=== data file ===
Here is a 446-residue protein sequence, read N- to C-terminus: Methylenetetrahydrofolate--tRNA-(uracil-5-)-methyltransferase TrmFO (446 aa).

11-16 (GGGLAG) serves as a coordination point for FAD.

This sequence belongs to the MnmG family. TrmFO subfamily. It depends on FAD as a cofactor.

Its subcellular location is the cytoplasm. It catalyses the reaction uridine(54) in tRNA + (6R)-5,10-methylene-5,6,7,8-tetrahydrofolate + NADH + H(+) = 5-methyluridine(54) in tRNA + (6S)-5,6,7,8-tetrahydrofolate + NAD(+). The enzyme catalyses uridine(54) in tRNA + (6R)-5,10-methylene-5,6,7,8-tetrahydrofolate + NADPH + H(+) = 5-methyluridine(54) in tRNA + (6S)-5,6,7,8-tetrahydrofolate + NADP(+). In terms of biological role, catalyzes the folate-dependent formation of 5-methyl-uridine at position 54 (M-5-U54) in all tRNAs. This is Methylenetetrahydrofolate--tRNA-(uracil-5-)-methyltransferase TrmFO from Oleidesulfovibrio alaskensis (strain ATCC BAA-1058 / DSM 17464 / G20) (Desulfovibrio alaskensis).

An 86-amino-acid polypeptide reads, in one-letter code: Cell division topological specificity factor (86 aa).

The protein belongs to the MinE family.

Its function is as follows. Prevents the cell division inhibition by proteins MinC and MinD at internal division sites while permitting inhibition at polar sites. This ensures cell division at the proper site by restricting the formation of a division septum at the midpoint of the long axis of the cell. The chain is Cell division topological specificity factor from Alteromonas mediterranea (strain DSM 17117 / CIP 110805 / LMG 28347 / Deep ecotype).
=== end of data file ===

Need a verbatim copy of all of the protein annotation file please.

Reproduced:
Here is a 446-residue protein sequence, read N- to C-terminus: Methylenetetrahydrofolate--tRNA-(uracil-5-)-methyltransferase TrmFO (446 aa).

11-16 (GGGLAG) serves as a coordination point for FAD.

This sequence belongs to the MnmG family. TrmFO subfamily. It depends on FAD as a cofactor.

Its subcellular location is the cytoplasm. It catalyses the reaction uridine(54) in tRNA + (6R)-5,10-methylene-5,6,7,8-tetrahydrofolate + NADH + H(+) = 5-methyluridine(54) in tRNA + (6S)-5,6,7,8-tetrahydrofolate + NAD(+). The enzyme catalyses uridine(54) in tRNA + (6R)-5,10-methylene-5,6,7,8-tetrahydrofolate + NADPH + H(+) = 5-methyluridine(54) in tRNA + (6S)-5,6,7,8-tetrahydrofolate + NADP(+). In terms of biological role, catalyzes the folate-dependent formation of 5-methyl-uridine at position 54 (M-5-U54) in all tRNAs. This is Methylenetetrahydrofolate--tRNA-(uracil-5-)-methyltransferase TrmFO from Oleidesulfovibrio alaskensis (strain ATCC BAA-1058 / DSM 17464 / G20) (Desulfovibrio alaskensis).

An 86-amino-acid polypeptide reads, in one-letter code: Cell division topological specificity factor (86 aa).

The protein belongs to the MinE family.

Its function is as follows. Prevents the cell division inhibition by proteins MinC and MinD at internal division sites while permitting inhibition at polar sites. This ensures cell division at the proper site by restricting the formation of a division septum at the midpoint of the long axis of the cell. The chain is Cell division topological specificity factor from Alteromonas mediterranea (strain DSM 17117 / CIP 110805 / LMG 28347 / Deep ecotype).